“Early defibrillation is what got Jonathan the fighting chance that he needed,” said EMSA spokesman Chris Stevens.

On Thursday Fussell was stable enough to fly to Little Rock Children’s Hospital, where he will go back on the transplant list.

Barbara Smart says the quick action of those involved is the reason her grandson is still alive. She believes every school should have defibrillators on sight.

“It is amazing. Every school in the nation needs to have these tools to work with,” she said. “Because you never know when this could happen to a child.”

Tags: , , , , , ,

Tags: , , , , ,

Teamwork Save Teen during Little League Game

Posted by cocreator on April 19, 2012
Events / No Comments

A Colonie father was thankful Monday night for all the people who saved his 11-year-old boy’s life.

The young boy’s heart stopped after he was struck in the chest by a pitch during a little league game Monday night.

As we understand from the boy’s father his son is recovering at Albany Medical Center. He says he’s going to be just fine. Things could have been much worse if it were not for the quick action of the Colonie Little League.

“I just want to thank the coaches from Colonie little league,” said Mark Mendrick.

Words alone cannot express how he feels about the people who rushed to his son’s aid when the boy collapsed on the little league field at Cook Park in Colonie Monday night.

His 11-year-old boy went into cardiac arrest after he was hit in the chest by pitch during a little league game.

Prevratil, who also was the coach of the other team, was the first to begin CPR.

“There was no panic from anyone, no hysteria,” Prevratil said. “Everyone did exactly what they were supposed to do.”

The boy’s coach, Mike Martin, bolted from the dugout and realized the boy was having trouble breathing, Prevratil said.

When Prevratil saw the boy’s coach needed further assistance, he rushed from his own dugout. On his way to home plate, he heard someone from the stands shout, “Call 911!”

While Martin and Prevratil tended to the boy, he slipped out of consciousness. That’s when Prevratil began CPR.

Prevratil said he performed chest compressions for only about 30 seconds before police arrived.

Colonie Police officer Brian Curran was the first on the scene, and he continued CPR for another minute before the EMT team reached the boy with a defribrillator, Colonie Police Lt. Robert Winn said.

The boy’s heart restarted while he still was lying in the batter’s box, Prevratil said, and he was taken away by ambulance.

EMT’s took over using a defibrillator. They resuscitated the boy and rushed him to Albany Medical Center. Cardiologist doctor Jim O’Brian says what happened to the young player is extremely rare.

“He’s the classic age. It occurs in young boys when the pitch is hard but not so hard,” said O’Brian.

O’Brian says that causes agitation of the heart where the ball hits the chest at exactly the wrong time — disrupting the regular heartbeat. The boy, we’re told is lucky to be alive and doing ok.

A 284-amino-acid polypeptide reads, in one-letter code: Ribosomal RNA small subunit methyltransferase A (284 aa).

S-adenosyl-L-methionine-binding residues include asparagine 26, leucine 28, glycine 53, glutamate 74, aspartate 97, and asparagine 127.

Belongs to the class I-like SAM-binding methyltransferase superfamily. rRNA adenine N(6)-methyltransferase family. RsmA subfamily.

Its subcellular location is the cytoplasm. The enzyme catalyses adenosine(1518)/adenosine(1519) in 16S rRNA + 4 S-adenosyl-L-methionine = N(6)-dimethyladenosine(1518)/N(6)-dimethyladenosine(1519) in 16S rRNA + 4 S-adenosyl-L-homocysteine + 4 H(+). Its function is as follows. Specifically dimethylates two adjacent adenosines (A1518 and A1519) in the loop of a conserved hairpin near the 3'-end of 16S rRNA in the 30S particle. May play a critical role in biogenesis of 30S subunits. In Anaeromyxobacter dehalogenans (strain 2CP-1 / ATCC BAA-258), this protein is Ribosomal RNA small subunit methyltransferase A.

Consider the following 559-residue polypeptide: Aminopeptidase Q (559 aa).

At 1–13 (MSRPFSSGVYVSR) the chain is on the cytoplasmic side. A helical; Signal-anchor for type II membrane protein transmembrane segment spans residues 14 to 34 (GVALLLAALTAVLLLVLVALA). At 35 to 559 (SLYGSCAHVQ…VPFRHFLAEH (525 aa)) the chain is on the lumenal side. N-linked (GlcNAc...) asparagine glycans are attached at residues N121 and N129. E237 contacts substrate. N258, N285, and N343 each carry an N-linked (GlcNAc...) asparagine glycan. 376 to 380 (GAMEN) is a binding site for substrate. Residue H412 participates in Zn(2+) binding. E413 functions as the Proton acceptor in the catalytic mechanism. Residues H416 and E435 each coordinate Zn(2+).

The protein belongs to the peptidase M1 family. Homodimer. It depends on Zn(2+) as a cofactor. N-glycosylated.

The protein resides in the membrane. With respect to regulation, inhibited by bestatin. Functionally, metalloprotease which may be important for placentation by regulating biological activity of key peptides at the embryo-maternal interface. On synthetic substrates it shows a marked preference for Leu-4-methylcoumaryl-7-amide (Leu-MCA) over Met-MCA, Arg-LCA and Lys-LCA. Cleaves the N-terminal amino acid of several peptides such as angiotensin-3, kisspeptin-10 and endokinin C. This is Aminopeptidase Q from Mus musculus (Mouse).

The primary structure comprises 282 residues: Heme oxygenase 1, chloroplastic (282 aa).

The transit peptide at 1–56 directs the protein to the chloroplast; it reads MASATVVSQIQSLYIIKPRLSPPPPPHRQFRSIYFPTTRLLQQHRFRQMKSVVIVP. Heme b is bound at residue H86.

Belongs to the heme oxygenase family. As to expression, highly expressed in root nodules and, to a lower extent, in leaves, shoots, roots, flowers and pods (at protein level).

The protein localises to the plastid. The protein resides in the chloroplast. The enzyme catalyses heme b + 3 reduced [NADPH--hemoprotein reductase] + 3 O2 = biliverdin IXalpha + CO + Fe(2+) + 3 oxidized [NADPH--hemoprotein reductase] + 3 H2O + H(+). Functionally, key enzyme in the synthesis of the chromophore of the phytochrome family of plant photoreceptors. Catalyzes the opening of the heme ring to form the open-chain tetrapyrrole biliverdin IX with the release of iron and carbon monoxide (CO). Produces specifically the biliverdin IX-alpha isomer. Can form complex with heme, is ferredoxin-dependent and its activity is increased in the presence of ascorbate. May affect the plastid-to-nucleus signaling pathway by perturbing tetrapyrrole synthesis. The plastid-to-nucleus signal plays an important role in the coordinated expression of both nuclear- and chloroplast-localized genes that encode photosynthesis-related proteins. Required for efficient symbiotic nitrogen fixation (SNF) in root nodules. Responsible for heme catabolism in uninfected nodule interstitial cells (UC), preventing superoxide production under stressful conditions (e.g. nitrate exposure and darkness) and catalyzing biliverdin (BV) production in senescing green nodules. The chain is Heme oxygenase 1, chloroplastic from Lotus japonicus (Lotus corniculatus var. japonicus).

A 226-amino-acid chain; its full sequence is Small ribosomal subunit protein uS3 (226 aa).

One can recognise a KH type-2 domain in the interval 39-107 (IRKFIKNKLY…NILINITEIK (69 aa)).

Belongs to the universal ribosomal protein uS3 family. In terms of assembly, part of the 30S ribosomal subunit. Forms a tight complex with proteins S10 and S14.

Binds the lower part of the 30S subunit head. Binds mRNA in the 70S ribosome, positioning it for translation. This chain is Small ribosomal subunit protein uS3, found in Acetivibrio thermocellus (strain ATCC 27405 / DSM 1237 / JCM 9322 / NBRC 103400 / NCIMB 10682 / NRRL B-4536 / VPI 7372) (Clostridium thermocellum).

“He’s got some hurdles to go. The rest of the kids are taking it fairly well. Some are too little to understand,” said Mendrick.

Meanwhile, Mendrick says he’s received emails from little leagues across the country, wishing for a speedy recovery.

His father told NewsChannel 13, the boy is already sitting up and asking when is he going to be back on the field.

Tags: , , , , , , , , ,

Tags: , , , , , , , ,

Teacher Saves Teen in School

Posted by cocreator on April 18, 2012
Events / No Comments

A west-end gym teacher and his assistant are being credited with saving a Grade 12 student’s life after they used a defibrillator to revive the teenager, who had stopped breathing.


View First Aid Corps World Map of AED Locations in a larger map

Jeff Crewe, who teaches physical education at Weston Collegiate Institute, jumped into action Friday morning after 18-year-old Ajethan Ramachandranathan collapsed in the middle of class.

“I was standing at the doorway. Immediately, the other students in the class hollered to me and I ran over to him and looked at him, and he was gasping,” Mr. Crewe recalled. “I looked in his eyes and his eyes were rolled back a bit.”

Jeff Crewe the Saviour

Mr. Ramachandranathan, described by his sister as a tall, athletic teen, lay gasping on the floor as staff called 911. Student teacher Jessica Sung, who was on her last day of training with Mr. Crewe, rushed to fetch the defibrillator, and just in time: As they rolled Mr. Ramachandranathan into the recovery position, he stopped breathing.

At that point, Mr. Crewe said, they gave the 18-year-old a shock with the defibrillator, and continued with chest compressions until the young man began to gasp for breath again. Minutes later, paramedics arrived and took over.

“We train quite regularly for it but to put it into practice was something quite different,” Mr. Crewe said, noting the experience was “stressful, but once we found out the student was doing OK, I felt much better.”

At the time he collapsed, Mr. Ramachandranathan — who has no known heart or lung conditions — had stopped to chat with a fellow student after doing some “light activity,” principal Deborah Blair said.

“We have no idea why it happened,” she added.

As of Tuesday afternoon, Mr. Ramachandranathan remained in hospital, awaiting a transfer to Toronto General for tests to hopefully shed light on why he collapsed, said his sister, Sarmela Ramachandranathan. The family was both “shocked” by the incident and “grateful” at the quick response by staff, she said.

“He never had chest pains or anything, and we just get a phone call saying he collapsed,” Ms. Ramachandranathan recalled, noting her brother had not recovered a full memory of what happened that day.

For now, he is doing fine, reading books and keeping himself “as entertained as possible” during his hospital stay, she added.

“We’re very grateful,” Ms. Ramachandranathan added. “It’s amazing how things can happen in seconds, just like that.”

Ms. Blair praised the actions of Mr. Crewe and Ms. Sung, along with vice-principal Bernard Lee, who accompanied Mr. Ramachandranathan to the hospital and remained there for much of Friday to comfort the student’s family. Mr. Crewe reconvened his class afterward to debrief and allow students a chance to discuss their feelings on the incident, she added.

“One of the things that really struck me was how the staff responded so well to the situation and did everything that needed to be done to save a student’s life,” Ms. Blair said.

Ms. Blair also touted the value of defibrillator training, which teachers receive on an annual basis.

“When you think that even the one time, it saved someone’s life — it’s quite remarkable,” she said.

Tags: , , , , , ,

Tags: , , , , ,